The program’s second half offered settings of Goethe’s “Mignon Poems,” originally intended to be sung but here played by Wu accompanied by Niu. The composers included were Beethoven, Schumann, Schubert, Wolf and Tchaikovsky. Although the flute lacks the color of an oboe or the flexibility of a clarinet, Wu phrased the melodic lines with sensitivity, and Niu accompanied her securely.
Former Philadelphia Orchestra music director Christoph Eschenbach returned to the ensemble’s podium this past weekend to conduct three concerts in the Kimmel Center’s Verizon Hall Feb. 1-3. His chose his program with an eye to his interpretive strengths – the Austro-Germanic symphonic tradition – and presided over one of the finest performances of a repertoire staple I’ve ever encountered in concert.
That staple was none other than Beethoven’s Symphony No. 5 in C minor, Opus 67. A score whose opening four notes have come to define classical music for two centuries of audiences, Beethoven’s Fifth Symphony remains the quintessential challenge for any conductor to live up to the demands of the score.
Looking hale and hearty, trim and tailored, Eschenbach dove into that opening motif with a no-nonsense approach that characterized his interpretation straight through to the resounding C-major triads with which the Symphony triumphantly concludes. One watched and felt the Maestro count both the notes and the rests to propel the music of the first movement from start to finish. He established transparent textures to open up Beethoven’s shimmering contrapuntal development of the movement’s principal themes and launched the Bonn master’s melodic manipulations forward via muscular rhythms.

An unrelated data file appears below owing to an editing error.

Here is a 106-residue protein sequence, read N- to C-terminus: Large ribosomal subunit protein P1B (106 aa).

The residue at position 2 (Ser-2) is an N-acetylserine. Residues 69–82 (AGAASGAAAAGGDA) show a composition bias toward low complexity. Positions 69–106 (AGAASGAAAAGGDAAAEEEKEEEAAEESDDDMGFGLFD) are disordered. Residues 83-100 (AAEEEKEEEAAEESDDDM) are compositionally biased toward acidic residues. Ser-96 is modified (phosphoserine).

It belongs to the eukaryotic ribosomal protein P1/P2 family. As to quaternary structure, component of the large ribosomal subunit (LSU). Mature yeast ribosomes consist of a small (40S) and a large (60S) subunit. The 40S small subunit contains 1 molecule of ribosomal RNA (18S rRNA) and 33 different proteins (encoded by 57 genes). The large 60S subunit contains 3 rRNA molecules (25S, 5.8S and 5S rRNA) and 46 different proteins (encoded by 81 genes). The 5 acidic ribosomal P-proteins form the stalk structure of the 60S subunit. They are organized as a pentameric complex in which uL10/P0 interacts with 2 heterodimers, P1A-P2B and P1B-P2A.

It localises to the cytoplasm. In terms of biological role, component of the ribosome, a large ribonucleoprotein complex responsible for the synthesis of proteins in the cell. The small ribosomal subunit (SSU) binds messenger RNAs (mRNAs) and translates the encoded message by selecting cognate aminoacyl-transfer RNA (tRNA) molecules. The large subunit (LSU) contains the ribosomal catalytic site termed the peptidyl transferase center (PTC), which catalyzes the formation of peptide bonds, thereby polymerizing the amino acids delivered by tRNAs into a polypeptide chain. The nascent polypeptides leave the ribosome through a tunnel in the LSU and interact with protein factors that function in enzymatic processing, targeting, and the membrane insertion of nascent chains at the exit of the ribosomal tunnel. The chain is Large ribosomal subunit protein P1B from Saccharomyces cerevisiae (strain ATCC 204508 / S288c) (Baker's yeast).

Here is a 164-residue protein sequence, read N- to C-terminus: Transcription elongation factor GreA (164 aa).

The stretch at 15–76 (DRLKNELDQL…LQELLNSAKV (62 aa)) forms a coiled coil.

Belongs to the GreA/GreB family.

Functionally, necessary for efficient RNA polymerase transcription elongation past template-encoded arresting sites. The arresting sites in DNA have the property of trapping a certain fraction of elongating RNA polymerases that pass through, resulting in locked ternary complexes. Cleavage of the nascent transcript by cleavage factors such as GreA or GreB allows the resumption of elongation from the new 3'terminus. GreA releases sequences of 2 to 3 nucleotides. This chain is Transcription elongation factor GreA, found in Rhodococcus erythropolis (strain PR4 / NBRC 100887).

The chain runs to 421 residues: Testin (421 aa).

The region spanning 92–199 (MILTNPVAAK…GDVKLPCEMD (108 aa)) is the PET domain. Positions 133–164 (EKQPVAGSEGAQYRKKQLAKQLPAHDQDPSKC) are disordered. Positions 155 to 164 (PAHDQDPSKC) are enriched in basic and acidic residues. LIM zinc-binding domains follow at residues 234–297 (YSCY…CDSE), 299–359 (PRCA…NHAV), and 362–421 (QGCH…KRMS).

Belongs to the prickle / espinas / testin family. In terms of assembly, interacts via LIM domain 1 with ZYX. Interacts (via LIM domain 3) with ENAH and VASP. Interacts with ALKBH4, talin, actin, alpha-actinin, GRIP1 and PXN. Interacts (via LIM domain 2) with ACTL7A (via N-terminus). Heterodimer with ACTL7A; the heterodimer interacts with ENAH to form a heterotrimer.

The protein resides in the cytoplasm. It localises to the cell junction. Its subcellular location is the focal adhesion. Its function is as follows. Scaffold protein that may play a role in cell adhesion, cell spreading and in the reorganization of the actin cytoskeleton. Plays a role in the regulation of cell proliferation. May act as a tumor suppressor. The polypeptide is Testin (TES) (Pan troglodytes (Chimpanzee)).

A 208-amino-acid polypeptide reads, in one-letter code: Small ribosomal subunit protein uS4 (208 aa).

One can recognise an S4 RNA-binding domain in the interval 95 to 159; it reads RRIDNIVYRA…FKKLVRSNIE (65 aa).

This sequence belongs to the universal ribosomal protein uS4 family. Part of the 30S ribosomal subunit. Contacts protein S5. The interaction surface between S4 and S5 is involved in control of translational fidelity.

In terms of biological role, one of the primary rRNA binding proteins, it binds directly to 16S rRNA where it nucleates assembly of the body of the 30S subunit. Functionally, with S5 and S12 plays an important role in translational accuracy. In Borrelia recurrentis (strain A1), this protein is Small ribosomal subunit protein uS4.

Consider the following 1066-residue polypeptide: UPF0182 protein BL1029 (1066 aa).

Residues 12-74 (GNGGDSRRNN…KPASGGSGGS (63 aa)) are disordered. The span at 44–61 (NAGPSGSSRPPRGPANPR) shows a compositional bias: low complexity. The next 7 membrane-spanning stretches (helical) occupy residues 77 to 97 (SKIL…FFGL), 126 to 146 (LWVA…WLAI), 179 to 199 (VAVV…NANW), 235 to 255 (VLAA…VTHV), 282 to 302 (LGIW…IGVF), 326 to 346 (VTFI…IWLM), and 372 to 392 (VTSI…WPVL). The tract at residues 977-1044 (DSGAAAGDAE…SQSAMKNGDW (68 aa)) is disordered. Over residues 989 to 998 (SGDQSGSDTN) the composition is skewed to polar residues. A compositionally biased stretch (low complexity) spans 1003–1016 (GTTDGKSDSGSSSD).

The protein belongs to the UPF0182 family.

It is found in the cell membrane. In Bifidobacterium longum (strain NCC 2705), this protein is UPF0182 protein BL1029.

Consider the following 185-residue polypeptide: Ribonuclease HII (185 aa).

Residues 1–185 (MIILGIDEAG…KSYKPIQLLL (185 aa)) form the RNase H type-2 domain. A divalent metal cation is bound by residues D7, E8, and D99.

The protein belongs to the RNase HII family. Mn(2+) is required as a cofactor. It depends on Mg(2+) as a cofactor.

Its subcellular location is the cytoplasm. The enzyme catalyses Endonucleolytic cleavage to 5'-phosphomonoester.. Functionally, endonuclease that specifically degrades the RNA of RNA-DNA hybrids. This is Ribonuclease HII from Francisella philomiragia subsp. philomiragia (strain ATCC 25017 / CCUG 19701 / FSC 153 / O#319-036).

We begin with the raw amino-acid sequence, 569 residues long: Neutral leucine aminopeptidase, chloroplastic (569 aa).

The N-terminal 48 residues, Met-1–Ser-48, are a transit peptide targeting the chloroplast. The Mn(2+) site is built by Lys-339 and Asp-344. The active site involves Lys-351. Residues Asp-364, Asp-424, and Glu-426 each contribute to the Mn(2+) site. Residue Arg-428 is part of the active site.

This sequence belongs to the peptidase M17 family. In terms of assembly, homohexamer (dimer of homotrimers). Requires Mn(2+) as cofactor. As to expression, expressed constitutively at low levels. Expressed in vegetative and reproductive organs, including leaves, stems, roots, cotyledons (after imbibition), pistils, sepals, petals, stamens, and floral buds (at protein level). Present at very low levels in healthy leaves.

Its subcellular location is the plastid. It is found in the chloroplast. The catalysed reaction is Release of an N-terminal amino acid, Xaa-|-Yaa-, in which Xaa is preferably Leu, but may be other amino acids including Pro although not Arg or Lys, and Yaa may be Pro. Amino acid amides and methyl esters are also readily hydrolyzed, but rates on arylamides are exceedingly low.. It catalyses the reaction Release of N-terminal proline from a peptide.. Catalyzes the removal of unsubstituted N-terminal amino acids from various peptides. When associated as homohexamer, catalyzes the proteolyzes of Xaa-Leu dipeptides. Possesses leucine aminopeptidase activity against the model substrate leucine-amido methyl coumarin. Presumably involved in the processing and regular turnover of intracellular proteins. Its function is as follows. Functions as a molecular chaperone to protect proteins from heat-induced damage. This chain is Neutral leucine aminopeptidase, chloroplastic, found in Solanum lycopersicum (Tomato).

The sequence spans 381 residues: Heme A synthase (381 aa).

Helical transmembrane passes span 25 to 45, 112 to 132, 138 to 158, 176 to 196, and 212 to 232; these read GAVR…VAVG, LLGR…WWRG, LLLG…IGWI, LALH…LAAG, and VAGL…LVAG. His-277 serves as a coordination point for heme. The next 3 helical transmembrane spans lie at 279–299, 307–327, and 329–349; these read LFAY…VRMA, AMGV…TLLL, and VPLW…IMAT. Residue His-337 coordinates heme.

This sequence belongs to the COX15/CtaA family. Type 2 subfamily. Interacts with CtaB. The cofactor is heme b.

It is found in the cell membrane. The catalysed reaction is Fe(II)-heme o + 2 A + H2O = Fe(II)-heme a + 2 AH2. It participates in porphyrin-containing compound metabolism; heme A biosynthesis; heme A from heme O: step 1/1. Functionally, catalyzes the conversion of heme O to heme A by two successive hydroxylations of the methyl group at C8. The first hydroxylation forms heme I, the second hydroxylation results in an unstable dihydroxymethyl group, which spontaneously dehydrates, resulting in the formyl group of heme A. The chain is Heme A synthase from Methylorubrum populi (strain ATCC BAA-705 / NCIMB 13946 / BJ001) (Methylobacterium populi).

He maintained those clear textures into the second movement so that the numerous woodwind solos – including a beauty by Mt. Airy principal bassoonist Daniel Matsukawa – shone out through the score’s masterful string writing. Eschenbach projected Beethoven’s furious fugal writing in the third movement with exemplary precision and then brought the Symphony to a blazing finale with its transition from the minor to the major mode like the blaze of the noonday sun coming out from behind the clouds.
Throughout the Fifth Symphony’s rendition, Eschenbach elicited magnificent playing from the Orchestra. The overall symphonic sound was built upon secure sectional playing that was the result of extraordinary playing from each individual musician onstage. The players kept their eyes on the Maestro as they kept their ears attuned to each other’s playing to produce a compelling reading of what many consider the greatest symphony ever composed. Eschenbach and the Philadelphians received a well-deserved standing ovation from the sold-out audience.
Mirga Grazinyte-Tyla makes her Orchestra conducting debut Feb. 8-10 in a program that features Mozart’s Piano Concerto No. 23 and Mahler’s Symphony No. 4.
Lyric Fest continues its “Biography in Music” series with a focus on the music of Claude Debussy. The ensemble, founded and directed by mezzo Suzanne DuPlantis of East Falls and pianist Laura Ward of Chestnut Hill, will present a musical biography of the groundbreaking French Impressionist Saturday, Feb. 10, 4 p.m., in the Presbyterian Church of Chestnut Hill, and Sunday, Feb. 11, 3 p.m., in the Academy of Vocal Arts, 1920 Spruce St., in Center City. For more information, visit www.lyricfest.org.